Tribute to Harry Houdini – The Man From Beyond (1922)
Cast: Harry Houdini as Howard Hillary
Arthur Maude as Dr. Gilbert Trent (The Flag)
Albert Tavernier as Dr. Crawford Strange (Too Many Kisses with Harpo Marx)
Erwin Connelly as Dr. Gregory Sinclair (Sherlock Jr.)
Jane Connelly as Felice Strange/Felice Norcross (Sherlock Jr.)
Story by Harry Houdini
Adapted for the screen by Coolidge Streeter
Directed by Burton L. King (The Master Mystery)
Plot: Harry Houdini stars as Howard Hillary, a man frozen in Arctic ice for a hundred years, only to be thawed and resurrected. He was killed by another man jealous of his love for his fiancée Felice. Now, he meets another Felice, who resembles his lost love, but he is thought to be a mad man. After being locked up and, subsequently, escaping from an insane asylum, he joins forces with Felice in search of her missing father.
Personal Thoughts: This was the first film made under the newly formed Houdini Picture Corporation with Houdini as president. Houdini’s own questionable belief in the supernatural and possible life after death plays a key part in the films’ over all message of lovers reuniting through reincarnation. This was to be the first of as many as four feature films a year, a goal that was never achieved. Houdini had hoped to make adaptations of The Count of Monte Cristo or Edgar Allan Poe stories, which also didn’t happen.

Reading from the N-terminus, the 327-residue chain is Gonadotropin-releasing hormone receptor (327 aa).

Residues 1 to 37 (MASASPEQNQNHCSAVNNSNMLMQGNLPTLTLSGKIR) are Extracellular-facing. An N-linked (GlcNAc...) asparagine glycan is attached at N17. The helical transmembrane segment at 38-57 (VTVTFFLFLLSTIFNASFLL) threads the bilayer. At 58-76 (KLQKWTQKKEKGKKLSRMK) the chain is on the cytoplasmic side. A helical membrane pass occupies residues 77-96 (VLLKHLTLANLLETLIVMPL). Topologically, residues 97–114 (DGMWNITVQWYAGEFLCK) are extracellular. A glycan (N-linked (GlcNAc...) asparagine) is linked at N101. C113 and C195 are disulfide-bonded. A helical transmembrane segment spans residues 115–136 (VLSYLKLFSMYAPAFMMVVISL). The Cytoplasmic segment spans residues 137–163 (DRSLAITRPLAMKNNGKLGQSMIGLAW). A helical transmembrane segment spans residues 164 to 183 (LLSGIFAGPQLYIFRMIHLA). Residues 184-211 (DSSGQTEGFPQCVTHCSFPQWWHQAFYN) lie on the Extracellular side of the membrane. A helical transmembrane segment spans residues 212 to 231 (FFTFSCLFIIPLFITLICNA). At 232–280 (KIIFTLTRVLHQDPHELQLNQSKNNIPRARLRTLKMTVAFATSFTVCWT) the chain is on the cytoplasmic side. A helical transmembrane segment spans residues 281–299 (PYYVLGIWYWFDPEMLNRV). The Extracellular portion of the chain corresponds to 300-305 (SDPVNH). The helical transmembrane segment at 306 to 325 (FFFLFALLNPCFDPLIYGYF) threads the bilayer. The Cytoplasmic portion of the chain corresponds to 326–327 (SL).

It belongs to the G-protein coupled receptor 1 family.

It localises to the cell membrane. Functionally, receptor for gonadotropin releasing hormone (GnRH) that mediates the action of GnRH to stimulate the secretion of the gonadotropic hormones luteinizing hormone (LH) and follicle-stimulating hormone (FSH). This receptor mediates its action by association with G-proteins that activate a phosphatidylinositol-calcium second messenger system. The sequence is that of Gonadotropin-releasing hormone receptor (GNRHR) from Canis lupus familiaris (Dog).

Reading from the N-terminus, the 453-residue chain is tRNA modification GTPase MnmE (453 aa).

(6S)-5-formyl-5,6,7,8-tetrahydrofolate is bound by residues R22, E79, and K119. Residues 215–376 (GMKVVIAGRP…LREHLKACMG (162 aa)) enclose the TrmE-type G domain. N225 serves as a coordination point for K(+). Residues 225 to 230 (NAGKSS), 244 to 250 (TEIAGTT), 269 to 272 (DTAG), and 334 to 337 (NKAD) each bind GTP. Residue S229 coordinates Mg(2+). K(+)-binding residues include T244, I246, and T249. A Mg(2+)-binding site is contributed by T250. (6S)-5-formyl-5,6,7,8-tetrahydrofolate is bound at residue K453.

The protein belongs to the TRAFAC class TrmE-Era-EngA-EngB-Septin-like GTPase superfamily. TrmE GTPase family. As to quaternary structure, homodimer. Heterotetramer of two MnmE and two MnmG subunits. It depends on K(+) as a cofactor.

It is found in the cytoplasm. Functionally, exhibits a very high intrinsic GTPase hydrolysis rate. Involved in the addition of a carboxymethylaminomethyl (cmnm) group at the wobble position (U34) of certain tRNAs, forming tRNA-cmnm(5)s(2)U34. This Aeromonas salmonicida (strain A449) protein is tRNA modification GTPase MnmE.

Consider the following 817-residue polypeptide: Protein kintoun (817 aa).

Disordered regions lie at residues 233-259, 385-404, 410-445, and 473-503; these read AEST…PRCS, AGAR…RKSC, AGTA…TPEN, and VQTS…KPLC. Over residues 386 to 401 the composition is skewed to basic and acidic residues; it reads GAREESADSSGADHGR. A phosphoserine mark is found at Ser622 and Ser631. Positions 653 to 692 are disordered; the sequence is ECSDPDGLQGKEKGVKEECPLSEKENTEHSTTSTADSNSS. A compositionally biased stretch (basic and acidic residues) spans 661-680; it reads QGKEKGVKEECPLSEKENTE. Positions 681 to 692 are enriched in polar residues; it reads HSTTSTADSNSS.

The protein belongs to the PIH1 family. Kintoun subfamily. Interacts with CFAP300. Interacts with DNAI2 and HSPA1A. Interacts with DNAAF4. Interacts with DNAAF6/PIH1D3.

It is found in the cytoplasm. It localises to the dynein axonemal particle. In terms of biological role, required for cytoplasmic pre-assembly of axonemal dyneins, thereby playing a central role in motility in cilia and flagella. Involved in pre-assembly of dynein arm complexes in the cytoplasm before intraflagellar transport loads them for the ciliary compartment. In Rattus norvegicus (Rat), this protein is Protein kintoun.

The Man from Beyond focuses less on spectacular escapes and more on the plot of reincarnation. This is somewhat disappointing for fans wanting to see what Houdini did best. This forces Houdini’s acting to take center stage, which leaves his weaknesses as an actor exposed for all to critique. When the movie opened on April 2, 1922, Houdini attempted to pull off his old marketing plan from The Grim Game. He offered a $5,000 reward to anyone who could guarantee a greater thrill in another motion picture. Houdini did brave the cold waters of Lake Placid in New York to film some of the Arctic scenes. As Hollywood legend has it, an alternate ending was even filmed just in case Houdini perished.
While I enjoyed The Man from Beyond, it is not Houdini’s best, perhaps because of the lack of escapes. The story was okay but not to the caliber of his previous efforts. Still, it’s well worth your time but there are better films to watch what made Houdini famous.
- Actress Jane Connelly died in 1925 from a nervous breakdown at the age of 42. She only made one other film, Sherlock Jr. (1924) with Buster Keaton. She was married to Erwin Connelly and was handpicked by Houdini to appear in this film as his love interest.
- The film did suffer some notoriety with Houdini’s scenes in the insane asylum. The New York State Hospital Commission objected to what they believed to be an outdated representation of mental health facilities. After a great deal of back and forth negotiations, a title card was eventually added as a disclaimer but not until the summer of 1922.
- Sir Arthur Conan Doyle wrote a public letter of endorsement for the film. However, shortly after it’s’ release, Lady Doyle held a séance where she claimed to have contacted Houdini’s mother. He believed her to be lying and a fraud, resulting in a long-running and very public feud between Sir Doyle and Houdini. The two men never reconciled their friendship prior to Houdini’s death in 1926.